(HORSEHEADS, N.Y.) – Trailblazers PAC, the organization that endorses candidates from any political party running for local-level office who 100% disclose their campaign funds and follow a higher standard than law requires, has found examples of campaign donations at the hyper-local level that far exceed the scale of donations at federal and state levels.

Campaign finance laws generally allow higher-dollar contributions in contests with larger populations. New York election law allows a person or organization to contribute up to $65,100 (for a primary plus a general election) toward the campaign of a candidate running for a statewide office like Governor, Attorney General, or Comptroller, and up to $19,300 to a State Senate candidate. In contrast, New York law generally caps a single person or organization at donating $2,000 (for a primary plus a general election) to candidates in most of New York’s villages, cities, and towns (with more allowed in municipal districts with larger populations).

It seems reasonable to allow larger contributions in a race for Governor — where the candidate is seeking votes from a population of about 12.7 million voters — than, for example, in a race for Village Trustee in Fairport, a Monroe County suburb of Rochester with just under four thousand (4000) voters, or a race for Town Councilperson in Brookhaven, a town in Suffolk County (Long Island) with around 18,000 voters per council district.

Yet calculated another way, the money into a Village Trustee race swamps the maximum contribution to a statewide campaign. A donor who “maxes out” by giving $2000 in a village of 4000 voters is giving 50 cents ($0.50) to sway each voter in the district, while the law prevents donors to a statewide candidate to giving more than one-third-of-one-cent ($0.003) per voter.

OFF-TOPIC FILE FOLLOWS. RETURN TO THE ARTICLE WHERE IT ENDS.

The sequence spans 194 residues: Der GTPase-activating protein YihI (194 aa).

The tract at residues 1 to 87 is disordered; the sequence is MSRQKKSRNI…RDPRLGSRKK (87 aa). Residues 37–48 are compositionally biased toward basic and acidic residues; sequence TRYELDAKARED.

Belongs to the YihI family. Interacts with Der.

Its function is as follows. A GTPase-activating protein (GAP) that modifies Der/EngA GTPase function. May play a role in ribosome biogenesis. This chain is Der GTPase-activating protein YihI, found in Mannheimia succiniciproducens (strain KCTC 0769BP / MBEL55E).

In other words, a maximum donation to a candidate in the Village of Fairport has 72 times the impact on voters as maximum donation in a New York statewide race. If New York were to allow donations to higher-level candidates with the same impact that local-level donations have, then a single person or organization would be allowed to donate over $6.5 million to a candidate for Governor, almost 100 times more than the current statewide limit.

In local-level races, a donor can spend much less, with exponentially greater impact. When an expensive zoning decision is on a municipality’s table, it may be cheaper for a corporation to make multiple small-dollar campaign donations.

In review of campaign finance data available through the New York State Board of Elections,Trailblazers PAC has found examples of local-level donations by companies with business before the municipality (data available in the attached spreadsheet):

In local elections, what may seem like small dollars in the cacophony of donor influence can go a long way. Local-level campaigns often work with total budgets of only a few thousand dollars, and when half of that comes from a single donor, that’s big money in politics.